by SABER AZAM, Phd
When I met Daniel first visiting the dusty refugee camp of Kakuma, I did not realize that he was only fifteen years old. He impressed me by his maturity and determination. He quickly integrated into the community of aid workers and interacted effortlessly with refugees. Daniel also wove extremely valuable relations in the social fabric of the local Turkana population. Honestly, after two days, I did not need to worry about his well-being and security, two of the major concerns in that part of the world.
Most of all, I admired Daniel’s human qualities. In this book, he describes his “first love” as “a sea of suffering humanity, mud shelters and plastic sheeting, hungry stomachs and heavy hearts.” These are profound words by a heartwarming young man and capture the stark realities of life in a refugee camp.
Daniel’s book is a wonderful pictorial essay of human struggle for the survival of values against man-made and natural catastrophes. It is also an extraordinary tale of generosity towards those who flee war, misery, intolerance and hatred. It is his profound cry during a time of innocence, calling for humanity, humility and consciousness. But above all, it is a tribute to both the refugee populations’ courage and resolve in the face of hardships and human suffering—and to the warmth and generosity of the receiving community.
I know the Turkana very well, having lived amongst them for nearly three and a half years. Their nobility will always evoke very pleasant feelings in my heart and their strength will forever shine in my memories. They belong to those people whose simplicity, kindness and spirit merit recounting all over the world. Turkana is a land where the human species may have originated, and its inhabitants are tireless wanderers who exemplify respect for the dignity and values of others.
Oh, if all mankind were like the Turkana, probably the world would have faced less disaster. They should not be “the last Mohicans” of East Africa! And, Daniel’s book aims to ensure this is not so.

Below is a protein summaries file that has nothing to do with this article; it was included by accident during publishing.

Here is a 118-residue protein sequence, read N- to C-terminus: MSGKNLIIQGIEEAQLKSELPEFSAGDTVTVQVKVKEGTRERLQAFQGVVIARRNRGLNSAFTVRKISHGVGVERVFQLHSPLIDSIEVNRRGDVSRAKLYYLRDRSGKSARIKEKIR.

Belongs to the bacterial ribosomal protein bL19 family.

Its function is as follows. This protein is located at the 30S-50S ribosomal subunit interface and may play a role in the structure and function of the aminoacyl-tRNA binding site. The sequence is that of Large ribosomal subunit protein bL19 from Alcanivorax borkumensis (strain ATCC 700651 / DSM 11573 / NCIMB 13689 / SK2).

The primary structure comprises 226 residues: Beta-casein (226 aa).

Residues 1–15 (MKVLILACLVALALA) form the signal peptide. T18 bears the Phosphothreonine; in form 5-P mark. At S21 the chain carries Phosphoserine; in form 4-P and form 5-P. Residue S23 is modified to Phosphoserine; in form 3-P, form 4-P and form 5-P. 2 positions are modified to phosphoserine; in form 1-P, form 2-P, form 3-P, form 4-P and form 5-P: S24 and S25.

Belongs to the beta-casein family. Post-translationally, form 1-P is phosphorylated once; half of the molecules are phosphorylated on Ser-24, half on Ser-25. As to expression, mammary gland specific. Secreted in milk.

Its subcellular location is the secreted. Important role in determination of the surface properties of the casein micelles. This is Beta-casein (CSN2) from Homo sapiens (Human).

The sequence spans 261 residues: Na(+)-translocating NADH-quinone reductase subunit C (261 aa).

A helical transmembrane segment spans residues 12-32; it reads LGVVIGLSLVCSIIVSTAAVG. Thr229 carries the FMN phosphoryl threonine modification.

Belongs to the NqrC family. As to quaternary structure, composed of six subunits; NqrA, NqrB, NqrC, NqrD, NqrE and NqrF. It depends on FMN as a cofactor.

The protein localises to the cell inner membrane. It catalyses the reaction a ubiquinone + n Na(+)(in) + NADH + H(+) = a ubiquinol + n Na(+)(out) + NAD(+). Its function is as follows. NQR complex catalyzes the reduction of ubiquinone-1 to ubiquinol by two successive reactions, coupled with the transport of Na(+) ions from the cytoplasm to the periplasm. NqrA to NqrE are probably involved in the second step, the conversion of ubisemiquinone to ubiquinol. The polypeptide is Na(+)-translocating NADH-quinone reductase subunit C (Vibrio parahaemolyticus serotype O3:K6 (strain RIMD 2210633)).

The bare, semiarid and least developed Kenyan district of Turkana is an extraordinary land of hospitality for refugees, particularly South Sudanese, who are fleeing their war-ravaged homelands in search of international protection. South Sudanese, these other heroes of African pride and values, are remarkable human beings—trustworthy and trustful of friendship—who do not understand why the terrible plague of violence has afflicted them for so long.
I have also known the wonderful peoples of South Sudan very well, for I have felt that I have myself become a Dinka, a Nuer, an Equatorian, a Cordofane and a refugee from their welcome of me into their lives. Even as refugees, they are always giving more than they receive. I will never forget the hopeful eyes of Sudan’s “Lost Boys” when I first met with them in their “villages” in Kakuma Refugee Camp. The terrible flight, suffering and losses that they endured never diminished their belief in a better future.
Daniel’s book is a remarkable appeal for the safeguard of Turkana and South Sudanese traditions—and, indeed, a reminder of the plight of refugees everywhere in the world, who are the “voiceless” amongst the inhabitants of the Earth.
SABER AZAM, PhD
Deputy Director, Office of the Special Representative of the United Nations Secretary General for Kosovo
Former Deputy Special Envoy for South-East Europe and past Head of Operations in East and West Africa, United Nations High Commissioner for Refugees
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